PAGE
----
The Student Playlist

Showcasing the Best New Music, Curating the Classics

REVIEW: White Shadows – ‘Secret Of Life’ (Wicked Nature)

Front cover of 'Secret Of Life'

Front cover of ‘Secret Of Life’

by Ed Biggs

White Shadows is a collaboration project between The Vines’ Craig Nicholls and Empire Of The Sun’s Nick and Sam Littlemore. Those with long musical memories will recall The Vines’ soul-destroying mediocrity in the pursuit of three-chord glory, writing songs pitched at sheltered suburban teens whose sentiments were as shallow as an O.C. plotline. But Nicholls has pitched Secret Of Life as an entirely studio-based project, with no tours, interviews or TV spots, calling it an “electronic Fantasia”. Aside from the Littlemores, he’s joined by a number of guests – Empire Of The Sun’s producer Nick Launay, Jagwar Ma’s Jono Ma and Warpaint’s Stella Mozgawa among them. It all sounds very interesting on paper, but sadly the quality is extremely thin on the ground, for the most part sounding exactly as you’d expect it to sound. Craig Nicholls sings the same songs he’s always sung, over synth music instead of guitars. And it’s really, really boring.

We kick off with ‘Everyday’, a song built from gated drums, splashy hi-hats and MIDI triggers that sounds like Empire Of The Sun or Jagwar Ma in sleepwalk mode. This song, like most of the others, is sunk by Nicholls’ lyrics about the tragedy of unrecoverable youth – sample: “I remember being young and happy in the sun / now that I’m getting old I see the good times gone”. Worse, his vocal delivery is utterly, uniformly one dimensional that makes everything seem vapid and directionless. Every single second spent listening to his pound-shop-Lennon voice feels so, so much longer. There are some flickers of ambition in places, like the hazy dreamspace of ‘Hate’ which is only let down by Nicholls’ dreary vocal. The lysergically-tinged ‘Sun’ is feels satisfyingly old-school and doesn’t forget its pop sensibilities, and ‘Winter Dreamin’ achieves a neat balance between its calm, languid atmosphere and the unsettling synths and strings that pierce the mix.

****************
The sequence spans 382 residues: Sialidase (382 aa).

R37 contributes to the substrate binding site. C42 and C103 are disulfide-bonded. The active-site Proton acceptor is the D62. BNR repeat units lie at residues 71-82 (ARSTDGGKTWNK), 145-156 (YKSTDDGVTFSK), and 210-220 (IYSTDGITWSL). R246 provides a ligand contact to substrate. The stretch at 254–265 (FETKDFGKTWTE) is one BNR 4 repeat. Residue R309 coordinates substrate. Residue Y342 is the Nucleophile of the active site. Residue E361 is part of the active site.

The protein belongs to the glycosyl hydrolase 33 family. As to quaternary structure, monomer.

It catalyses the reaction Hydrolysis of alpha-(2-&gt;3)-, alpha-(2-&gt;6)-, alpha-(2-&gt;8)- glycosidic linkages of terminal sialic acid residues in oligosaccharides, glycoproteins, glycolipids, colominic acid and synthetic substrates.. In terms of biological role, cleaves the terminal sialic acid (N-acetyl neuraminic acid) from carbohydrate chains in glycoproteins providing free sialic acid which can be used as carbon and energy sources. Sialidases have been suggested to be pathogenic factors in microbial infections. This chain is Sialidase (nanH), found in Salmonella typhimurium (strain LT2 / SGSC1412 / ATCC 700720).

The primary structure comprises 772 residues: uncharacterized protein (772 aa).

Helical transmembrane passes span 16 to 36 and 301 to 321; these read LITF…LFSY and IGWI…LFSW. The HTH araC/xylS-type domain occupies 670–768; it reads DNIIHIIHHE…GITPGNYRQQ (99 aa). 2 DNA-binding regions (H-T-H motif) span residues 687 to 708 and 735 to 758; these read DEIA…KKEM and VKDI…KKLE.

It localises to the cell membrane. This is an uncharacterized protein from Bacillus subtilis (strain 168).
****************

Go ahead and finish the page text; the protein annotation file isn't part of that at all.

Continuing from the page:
A catastrophic collapse in proceedings occurs from ‘Mystery Goddess’ onwards, a track which falls into Nicholls’ traditionally lazy MO of ‘I know! I’ll write a song about a girl with an unspecified mystical quality’. And this is the big problem with White Shadows: no matter what he calls his projects or the high-minded concepts he ascribes to them, Nicholls has been absolutely incapable of writing anything other than the same two songs all of his career (‘Get Free’ and ‘Homesick’ recycled endlessly). The highly polished electronic productions that the Littlemore brothers give his compositions cannot hope to disguise their flaws. Having said all that, Secret Of Life is not all entirely unpleasant to listen to, meaning that it gracefully sails over the (extremely low) bar set by all of Nicholls’ output in the last decade. (4/10)

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